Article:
Malone honored as WVU’s top walk-on
As a walk-on offensive lineman raised in Milan Puskar Stadium’s backyard, redshirt junior Nick Malone is trying to carve a path similar to former Mountaineer great Rich Braham.
“We actually just watched his highlights last week, and he was at our practice,” Malone said. “He gave us a nice little speech, and just his story and growing up in Morgantown and how it all went, that’s the goal — you want to be just like him.”
Malone, a 2019 graduate of Morgantown High, was honored with the Tommy Nickolich Memorial Award during Saturday’s Gold-Blue Spring Game. The award, handed out to the walk-on who has distinguished himself through his attitude and work ethic, is one Braham did not receive during his time in Morgantown.
Malone, primarily a reserve, has found his way onto the field in a variety of roles. He played 91 total snaps last season, including a handful as a tight end.
“What he’s done is he’s really worked on his body over the last three years to put himself in a position where, right now, we feel he can be a quality backup,” head coach Neal Brown said. “He played tight end on field goal all year last year. He played tight end in the last two games of the season. He’s done extremely well in the classroom. He’s worked, he’s been absolutely no issue, and he’s grown into a player. That was an award that, over the course of the last three years, he really earned.”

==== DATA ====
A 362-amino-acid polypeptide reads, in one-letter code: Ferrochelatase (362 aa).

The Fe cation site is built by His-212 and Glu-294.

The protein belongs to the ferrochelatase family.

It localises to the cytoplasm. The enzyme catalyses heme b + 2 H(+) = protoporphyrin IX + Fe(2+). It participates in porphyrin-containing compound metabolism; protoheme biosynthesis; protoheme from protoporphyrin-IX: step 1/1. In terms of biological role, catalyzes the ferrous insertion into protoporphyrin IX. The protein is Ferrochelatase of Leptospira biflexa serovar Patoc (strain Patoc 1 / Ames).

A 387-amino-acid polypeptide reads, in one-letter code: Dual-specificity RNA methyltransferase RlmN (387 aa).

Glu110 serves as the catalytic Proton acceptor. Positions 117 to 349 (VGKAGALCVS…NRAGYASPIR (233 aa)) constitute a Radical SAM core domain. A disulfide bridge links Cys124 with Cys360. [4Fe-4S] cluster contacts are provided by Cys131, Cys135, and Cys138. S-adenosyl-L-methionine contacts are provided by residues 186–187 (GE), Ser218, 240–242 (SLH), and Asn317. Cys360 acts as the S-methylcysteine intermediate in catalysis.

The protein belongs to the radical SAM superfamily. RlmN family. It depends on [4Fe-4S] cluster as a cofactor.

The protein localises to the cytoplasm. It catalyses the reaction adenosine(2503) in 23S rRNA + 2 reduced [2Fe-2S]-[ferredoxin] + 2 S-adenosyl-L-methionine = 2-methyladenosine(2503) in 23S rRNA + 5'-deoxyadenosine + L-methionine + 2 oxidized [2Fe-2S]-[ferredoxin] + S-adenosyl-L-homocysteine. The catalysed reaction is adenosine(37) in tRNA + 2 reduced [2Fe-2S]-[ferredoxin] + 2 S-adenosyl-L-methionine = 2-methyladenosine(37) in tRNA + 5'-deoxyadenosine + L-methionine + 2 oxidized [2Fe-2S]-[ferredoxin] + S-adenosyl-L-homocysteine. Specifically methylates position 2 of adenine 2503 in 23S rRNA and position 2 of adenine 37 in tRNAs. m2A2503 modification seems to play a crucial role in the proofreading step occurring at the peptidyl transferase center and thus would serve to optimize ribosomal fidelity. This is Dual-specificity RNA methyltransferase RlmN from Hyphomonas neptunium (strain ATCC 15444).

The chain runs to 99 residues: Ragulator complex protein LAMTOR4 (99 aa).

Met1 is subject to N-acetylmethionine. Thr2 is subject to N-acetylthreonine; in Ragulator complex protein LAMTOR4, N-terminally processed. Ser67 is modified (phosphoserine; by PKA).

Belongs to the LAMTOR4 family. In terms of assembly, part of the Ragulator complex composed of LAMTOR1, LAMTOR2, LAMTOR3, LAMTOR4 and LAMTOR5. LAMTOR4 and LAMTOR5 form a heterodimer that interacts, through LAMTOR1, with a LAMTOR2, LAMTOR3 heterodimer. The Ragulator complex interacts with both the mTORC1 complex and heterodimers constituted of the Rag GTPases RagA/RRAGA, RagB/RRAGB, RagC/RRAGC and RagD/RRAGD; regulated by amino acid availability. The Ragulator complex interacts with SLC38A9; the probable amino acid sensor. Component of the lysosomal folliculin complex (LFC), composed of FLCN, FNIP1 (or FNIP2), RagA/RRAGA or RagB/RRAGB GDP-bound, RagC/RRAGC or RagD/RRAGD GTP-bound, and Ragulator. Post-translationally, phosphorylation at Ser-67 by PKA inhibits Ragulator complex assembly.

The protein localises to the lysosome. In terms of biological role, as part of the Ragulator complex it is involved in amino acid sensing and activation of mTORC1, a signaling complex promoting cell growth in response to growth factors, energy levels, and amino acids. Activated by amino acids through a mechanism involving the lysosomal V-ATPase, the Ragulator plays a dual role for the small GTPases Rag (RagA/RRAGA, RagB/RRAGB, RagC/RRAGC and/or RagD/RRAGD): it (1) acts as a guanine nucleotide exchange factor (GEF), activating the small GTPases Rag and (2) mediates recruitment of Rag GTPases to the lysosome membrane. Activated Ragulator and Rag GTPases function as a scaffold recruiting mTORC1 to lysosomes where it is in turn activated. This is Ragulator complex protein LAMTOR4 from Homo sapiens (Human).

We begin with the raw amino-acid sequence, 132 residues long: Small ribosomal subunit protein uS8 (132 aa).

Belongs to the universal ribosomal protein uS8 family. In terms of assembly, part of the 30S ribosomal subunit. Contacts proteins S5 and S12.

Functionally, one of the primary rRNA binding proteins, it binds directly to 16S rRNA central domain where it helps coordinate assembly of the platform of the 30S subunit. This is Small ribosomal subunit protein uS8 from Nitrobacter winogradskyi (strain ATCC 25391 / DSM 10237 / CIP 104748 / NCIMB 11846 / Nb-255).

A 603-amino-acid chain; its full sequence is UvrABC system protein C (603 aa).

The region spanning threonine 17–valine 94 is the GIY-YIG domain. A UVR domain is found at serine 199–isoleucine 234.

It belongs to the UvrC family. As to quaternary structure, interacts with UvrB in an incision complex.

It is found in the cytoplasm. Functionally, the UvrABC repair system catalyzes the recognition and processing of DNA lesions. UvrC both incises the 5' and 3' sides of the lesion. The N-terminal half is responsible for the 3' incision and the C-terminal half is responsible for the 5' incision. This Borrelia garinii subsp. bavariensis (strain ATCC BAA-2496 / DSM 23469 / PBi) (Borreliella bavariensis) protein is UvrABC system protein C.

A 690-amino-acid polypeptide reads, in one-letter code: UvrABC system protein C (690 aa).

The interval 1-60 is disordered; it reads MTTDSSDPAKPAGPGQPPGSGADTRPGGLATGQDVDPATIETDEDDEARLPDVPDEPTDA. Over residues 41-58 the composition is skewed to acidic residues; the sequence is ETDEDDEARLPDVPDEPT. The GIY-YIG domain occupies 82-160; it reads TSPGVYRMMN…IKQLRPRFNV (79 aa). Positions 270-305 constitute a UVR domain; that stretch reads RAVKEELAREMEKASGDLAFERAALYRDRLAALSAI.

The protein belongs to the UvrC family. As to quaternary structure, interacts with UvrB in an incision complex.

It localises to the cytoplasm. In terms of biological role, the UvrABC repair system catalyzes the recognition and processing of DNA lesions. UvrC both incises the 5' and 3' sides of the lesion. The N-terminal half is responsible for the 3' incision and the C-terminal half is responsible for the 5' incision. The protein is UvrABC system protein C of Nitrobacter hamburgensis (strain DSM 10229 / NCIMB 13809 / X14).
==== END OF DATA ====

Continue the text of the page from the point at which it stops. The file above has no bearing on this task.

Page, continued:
Malone has drawn praise this spring for not only his growth, but his willingness to embrace any role the coaching staff throws at him.
“As soon as they said ‘Morgantown,’ it was between me and Preston Fox,” Malone said. “Once it started going like that, I kind of initially put my helmet down to be like ‘Oh, okay’ and then I just ran out there right on the go. Not expecting it, but was blessed to be it.”
Malone is the first offensive lineman since Michael Calicchio (2014) to earn the award, as well as only the third offensive lineman to be honored since the award was created in 1991.
“Most linemen, we don’t get as much recognition — we get a lot of the blame,” Malone said. “Being a walk-on as well, it was a very good feeling, that’s for sure.”
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